It feels like enough for now. A lot of my actions currently feel automatic, it doesn’t seem like there’s anyone doing them. For some reason, I don’t feel inclined to be disciplined at all at this stage. Everything seems very easy and free-flowing.
Friday, 29 April 2011
Monday, 25 April 2011
There seems to be less and less in my mind these days. It’s as though all the background noise and subconscious waste is being emptied, and each moment is clearer.
Sunday, 24 April 2011
As I look up, on some level I am seeing Ram Dass before me. He is there and he is not. Tears flow, and somehow I feel ashamed, unworthy. I know I have done regrettable things in my life, and my heart is wide open for all to see. There is great release with the tears, they begin flowing unstoppably, and I am sobbing in ecstasy, shame and longing. Pouring out my heart with all its contents, sublime and despicable.
After this, I see Ram Dass one more time, and this time, I feel a radiant warmth in my heart, which precedes deep peace and silence within me.
Friday, 22 April 2011
He once resisted his emotions
Sunday, 17 April 2011
Experiences: I slept extremely poorly on Friday night after drinking a smoothie with a lot of coffee in it. The next day I went to Essential Therapy to spend a few hours in the steam room, and then doing yoga in the sauna. It rained heavily. I experienced great feelings of bliss, but also some sense of overload. I went for a long jog in the rain which helped. On sunday, I felt very happy. But I began to feel disatisfied with my use of time. I stayed inside for a good chunk of the day playing computer games. It felt like a waste of time.
Adversities and challenges: I felt a great deal of negative emotions coming to the surface as a result of intense meditation. I relaxed and allowed myself to feel these fully. I felt an anger against an individual who rudely asked me to leave a gratuity. I walked out and did not return, but found my anger melting into love, and wishing her well, as I explained to her in my mind, without anger, why I felt her service was poor and my reason for not leaving a gratuity. It was a slight epiphany as I realised you can be strong and assertive, behaving as you see fit, not always as others want you to behave, but in a way that is still loving and kind. Final adversity was the slight sense of poor time use due to playing computer games for hours. In response to this I meditation asking for guidance, and the idea of beginning this journal arose.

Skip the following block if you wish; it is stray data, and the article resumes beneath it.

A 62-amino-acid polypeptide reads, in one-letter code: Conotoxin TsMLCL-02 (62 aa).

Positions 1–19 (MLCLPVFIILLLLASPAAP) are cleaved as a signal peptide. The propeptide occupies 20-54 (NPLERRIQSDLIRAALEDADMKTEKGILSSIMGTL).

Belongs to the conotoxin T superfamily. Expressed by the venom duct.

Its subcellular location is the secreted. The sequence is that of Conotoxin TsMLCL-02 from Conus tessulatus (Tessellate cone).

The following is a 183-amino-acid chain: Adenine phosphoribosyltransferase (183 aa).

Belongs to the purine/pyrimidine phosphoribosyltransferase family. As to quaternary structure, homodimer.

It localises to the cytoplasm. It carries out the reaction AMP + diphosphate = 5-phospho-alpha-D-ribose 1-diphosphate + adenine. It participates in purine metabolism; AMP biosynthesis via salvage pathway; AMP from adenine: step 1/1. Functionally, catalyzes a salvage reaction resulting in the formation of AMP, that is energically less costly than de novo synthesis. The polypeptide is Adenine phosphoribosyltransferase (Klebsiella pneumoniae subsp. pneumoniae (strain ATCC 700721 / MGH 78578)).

Monday, 4 April 2011
Thursday, 31 March 2011
- Internal submission and emotional processing. Allow yourself to fully experience each and every negative emotion that you feel. Submit to it totally. Close your eyes and allow yourself to breathe into the emotion. Stay completely present with the emotion. Set aside 15 – 20 minutes to do this, particularly when you are experiencing a strong emotion. Notice than when suffering is taking place, there is always a keen desire that is not being fulfilled, a desire for things to be other than they are.
- Who am I? Ask yourself throughout the day "Who is perceiving this?". "Who is perceiving the air rising in and out of my lungs?". "Who is perceiving the thoughts running through my mind?". "Who am I?" This is a spiritual practise that yields a gradual effect, it will not happen overnight.
- Spinning. Raise each of your arms. Spin counterclockwise, from left to right. Start slowly, pick up speed towards the middle, and slow down towards the end. Spin full circle twelve times, with your visual focus on your right hand. Repeat 3 sets of this activity. This increases circulation of the blood, increase the rate at which your chakras are spinning and heightens the amount of energy running through your body.
- Replace a meal with a green smoothie. I recommend one banana, one kiwi, a large handful of spinach, a small handful of fresh mint, a small handful of parsley blended together with some unsweetened soy or coconut milk. A green smoothie is full of vital nutrients and antioxidants, and is very easy to digest. On an energy level, the greens are full of life energy. When the body does not have to use all its energy in the process of digestion, you accelerate the energy available for higher spiritual processes. This technique produces a great increase in mental clarity, improvement in mood and feelings of joy, heightened energy levels and general feeling of well-being.